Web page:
The shortlist for the 2018 Forward Prize for Best Collection (£10,000) includes US poet laureate Tracy K Smith and Vahni Capildeo, who won the same prize in 2016.
Smith is shortlisted for Wade in the Water (Penguin), said to explore what it means to be a citizen, a mother and an artist in a culture arbitrated by wealth, men and violence. Capildeo, whose Measures of Expatriation won the award two years ago, gets this shortlisting for Venus as a Bear (Carcanet), which gives voice to the inanimate and non-human, from sheep to seeds to painted birds and Roman relics.
The two are joined on the shortlist by Toby Martinez de las Rivas, whose Black Sun (Faber) is said to display a fascination with history and theology, earning him comparisons to William Blake; J O Morgan, whose Assurances (Cape) explores a world in a state of nuclear alert; and US writer Danez Smith (right), whose Don’t Call Us Dead (Chatto) is said to use “a radical orator’s eloquence to tug at the labels linked unthinkingly to gender and race.”
Meanwhile on the shortlist for the 2018 Felix Dennis Prize for Best First Collection, worth £5,000, are: Tehran-born poet Kaveh Akbar with Calling for a Wolf (Penguin), exploring alcoholism, desire and faith; Phoebe Power with Shrines of Upper Austria (Carcanet), which draws on the life story of her Austrian grandmother; Abigail Parry with Jinx (Bloodaxe), said to show the influences of her previous career as a toymaker; Trinidad writer Shianee Ramlochan with Everyone Knows I am a Haunting (Peepal Tree), which gives voice to survivors of sexual assault; and Richard Scott, a former opera singer, with Soho (Faber), exploring themes of “submergence, flesh, the vulnerability of queer bodies.”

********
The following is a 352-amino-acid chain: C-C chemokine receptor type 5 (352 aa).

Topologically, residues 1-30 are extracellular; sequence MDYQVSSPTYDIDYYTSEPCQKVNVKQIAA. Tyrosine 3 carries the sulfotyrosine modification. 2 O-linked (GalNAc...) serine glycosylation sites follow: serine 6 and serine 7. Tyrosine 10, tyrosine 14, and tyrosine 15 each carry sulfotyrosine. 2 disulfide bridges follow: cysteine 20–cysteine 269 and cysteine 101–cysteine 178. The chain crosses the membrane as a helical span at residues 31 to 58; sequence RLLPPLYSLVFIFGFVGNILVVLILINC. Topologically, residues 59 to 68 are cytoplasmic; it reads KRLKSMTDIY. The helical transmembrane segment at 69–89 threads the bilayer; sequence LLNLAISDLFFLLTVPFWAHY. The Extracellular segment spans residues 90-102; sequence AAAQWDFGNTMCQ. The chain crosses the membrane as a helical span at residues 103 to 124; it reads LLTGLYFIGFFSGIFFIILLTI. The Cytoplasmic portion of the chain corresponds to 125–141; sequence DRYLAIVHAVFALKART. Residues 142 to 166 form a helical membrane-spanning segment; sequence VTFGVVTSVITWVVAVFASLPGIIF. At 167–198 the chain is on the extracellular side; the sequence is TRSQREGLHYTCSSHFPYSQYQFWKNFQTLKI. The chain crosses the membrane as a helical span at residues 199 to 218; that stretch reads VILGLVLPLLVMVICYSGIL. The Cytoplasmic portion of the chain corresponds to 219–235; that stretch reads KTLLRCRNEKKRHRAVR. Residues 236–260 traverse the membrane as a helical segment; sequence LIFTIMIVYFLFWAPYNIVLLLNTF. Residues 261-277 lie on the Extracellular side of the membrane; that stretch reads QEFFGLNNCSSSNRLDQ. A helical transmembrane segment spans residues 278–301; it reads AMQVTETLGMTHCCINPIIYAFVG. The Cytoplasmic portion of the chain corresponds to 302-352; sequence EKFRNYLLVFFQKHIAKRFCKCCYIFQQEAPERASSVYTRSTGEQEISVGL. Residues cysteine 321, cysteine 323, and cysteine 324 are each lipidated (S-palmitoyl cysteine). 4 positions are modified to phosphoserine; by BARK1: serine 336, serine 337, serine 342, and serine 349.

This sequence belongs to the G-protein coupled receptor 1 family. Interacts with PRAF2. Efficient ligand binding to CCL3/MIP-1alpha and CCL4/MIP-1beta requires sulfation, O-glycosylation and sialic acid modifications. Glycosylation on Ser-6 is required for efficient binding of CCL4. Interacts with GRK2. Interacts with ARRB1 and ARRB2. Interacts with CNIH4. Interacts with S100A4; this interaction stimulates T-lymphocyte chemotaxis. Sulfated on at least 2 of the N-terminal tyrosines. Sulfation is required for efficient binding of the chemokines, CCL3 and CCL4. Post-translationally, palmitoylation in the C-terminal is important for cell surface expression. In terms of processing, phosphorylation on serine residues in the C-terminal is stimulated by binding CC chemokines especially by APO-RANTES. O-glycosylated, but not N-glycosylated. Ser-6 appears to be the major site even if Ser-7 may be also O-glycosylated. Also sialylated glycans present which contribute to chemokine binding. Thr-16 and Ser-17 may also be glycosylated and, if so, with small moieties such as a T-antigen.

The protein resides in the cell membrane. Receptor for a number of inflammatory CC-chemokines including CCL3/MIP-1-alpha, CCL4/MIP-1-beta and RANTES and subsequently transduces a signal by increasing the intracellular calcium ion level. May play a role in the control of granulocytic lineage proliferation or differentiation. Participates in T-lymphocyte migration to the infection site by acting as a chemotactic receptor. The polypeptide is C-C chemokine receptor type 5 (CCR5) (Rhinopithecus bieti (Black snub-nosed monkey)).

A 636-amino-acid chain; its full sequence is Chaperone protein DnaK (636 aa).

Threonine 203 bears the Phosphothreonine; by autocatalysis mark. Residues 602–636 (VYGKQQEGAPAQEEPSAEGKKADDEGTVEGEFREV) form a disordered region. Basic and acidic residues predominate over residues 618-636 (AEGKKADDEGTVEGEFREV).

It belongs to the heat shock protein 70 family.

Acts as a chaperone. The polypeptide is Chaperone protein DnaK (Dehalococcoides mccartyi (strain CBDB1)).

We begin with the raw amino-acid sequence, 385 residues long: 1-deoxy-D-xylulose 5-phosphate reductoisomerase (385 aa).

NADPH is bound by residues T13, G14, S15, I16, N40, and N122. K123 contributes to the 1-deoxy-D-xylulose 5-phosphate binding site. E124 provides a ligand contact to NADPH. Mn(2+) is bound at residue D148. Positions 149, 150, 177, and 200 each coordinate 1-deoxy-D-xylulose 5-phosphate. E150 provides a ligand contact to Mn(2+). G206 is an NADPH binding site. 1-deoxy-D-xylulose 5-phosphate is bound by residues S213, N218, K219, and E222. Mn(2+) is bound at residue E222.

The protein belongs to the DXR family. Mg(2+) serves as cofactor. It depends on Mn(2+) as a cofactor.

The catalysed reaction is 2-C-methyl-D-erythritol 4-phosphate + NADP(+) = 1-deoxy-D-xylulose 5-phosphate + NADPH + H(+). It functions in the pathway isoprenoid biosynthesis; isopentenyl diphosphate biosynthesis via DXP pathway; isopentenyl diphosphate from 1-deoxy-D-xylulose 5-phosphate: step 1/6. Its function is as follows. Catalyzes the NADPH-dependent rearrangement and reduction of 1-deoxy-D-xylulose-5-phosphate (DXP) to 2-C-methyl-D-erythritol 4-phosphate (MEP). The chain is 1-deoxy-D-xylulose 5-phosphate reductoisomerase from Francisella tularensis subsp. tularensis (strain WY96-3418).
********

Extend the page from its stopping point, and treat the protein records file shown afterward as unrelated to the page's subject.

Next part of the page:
The prize for the Best Single Poem (worth £1,000) will be contested by Fiona Benson for "Ruins" (Wild Court), Liz Berry for "The Republic of Motherhood" (Granta), Sumita Chakraborty for "And Death Demands a Labor" (PN Review), Jorie Graham for “Tree” (LRB) and Will Harris for “SAY” (The Poetry Review).
Chair of the judges Bidisha said of the shortlists: “In reading for this year’s Forward Prizes, the other judges and I discovered an art form that is in roaring health. We read countless collections full of wonder and possibility, light but not trivial, serious but not depressing, lushly emotional but not sentimental, frequently witty and capable of great craft and zingy modernity. Our shortlists represent the stunning variety and breadth of poetry today, with contemporary international voices that are urgent, engaged and inspirational.”
Also judging the prizes this year are poets Mimi Khalvati, Niall Campbell and Jen Campbell, and director of the National Poetry Library Chris McCabe.
The awards will be presented at an event at the Southbank Centre on 18th September, ahead of the following week’s National Poetry Day (27th).